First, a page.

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    Plywood vs. solid wood

    This is of course is an old question but I'm asking it in reference to a specific project I'm gearing up to start.

    I'm going to make a rolling caddy for helping me both at home and at work.



    The idea behind it is to have something that is only about 28" high to hold tools while I'm either working at my bench at home or working on large pieces of furniture at work such as a sideboard or sofa on sawhorses. My caddy would feature a chisel box in the back in which chisels and other handled tools could fit into slots. This would resolve an issue I discovered at home when I cut my hand reaching under my bench top with a chisel fitted through the dog holes. The chisel box will be self-contained with a top that can be removed in order to clean it out from time to time. Then there is a 2 inch deep tray on top to place tools and a cubby-hole below that. Then there are two drawers for storing additional tools. One thought I had was to use one of the drawer slots to hold the rabbet plane box I've been meaning to make. It actually would become a special plane box that would hold not only the rabbet plane but also the two router planes, shoulder planes and the small trim plane. This is not meant to be a tool box as I already have that. This is something to hold various tools at the level in which I am working so I'm not placing them on the workbench or the floor.

    Originally I had planned to do this with EW Pine but the dimensions of each side of the caddy (15 x 28") require that if using the solid wood that I must join two pieces together for each side, as I tend to use 12" wide boards. So then I was considering doing this with plywood which was what I had considered originally. I should state that this is not a fancy woodworking project. I'm not looking to make something that will win a beauty contest or last for generations. My wife has full permission to "throw" my stuff out in the trash if I die before her. What I am looking to build is something that I can use at home but take to work if I need it there. Eventually I may make something for use at work but time is not something I have a lot of what with covering not only my work schedule but several other positions as well. There just isn't time for pleasure projects there. So the question is would plywood be heavier than EWP solid wood? Secondly can one make the carcass of the plywood and make the shelves and other parts of solid wood? In other words can they be combined and co-mingle?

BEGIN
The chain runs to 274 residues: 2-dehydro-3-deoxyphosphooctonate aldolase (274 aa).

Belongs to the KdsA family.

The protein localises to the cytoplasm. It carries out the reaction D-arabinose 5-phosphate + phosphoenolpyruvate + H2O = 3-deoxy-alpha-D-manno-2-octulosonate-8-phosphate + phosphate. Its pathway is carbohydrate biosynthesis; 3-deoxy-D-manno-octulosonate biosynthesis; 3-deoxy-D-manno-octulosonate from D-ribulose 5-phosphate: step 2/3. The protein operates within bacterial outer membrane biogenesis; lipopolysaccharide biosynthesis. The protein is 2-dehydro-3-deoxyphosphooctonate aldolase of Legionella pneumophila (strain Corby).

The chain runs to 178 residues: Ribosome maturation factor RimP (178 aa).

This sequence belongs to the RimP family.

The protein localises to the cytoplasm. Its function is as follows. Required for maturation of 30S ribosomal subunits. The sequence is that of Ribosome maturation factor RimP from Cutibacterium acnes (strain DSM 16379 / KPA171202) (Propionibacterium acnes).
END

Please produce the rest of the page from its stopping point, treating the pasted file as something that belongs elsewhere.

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    Re: Plywood vs. solid wood

    Richo, either option are solid. I look at this way, which material do you have that will do the job and that will cost the least amount of money and will deliver the product you want. That's it. They each have their pros and cons so that leaves the ball in your court and I for one want to see pics of the finished product.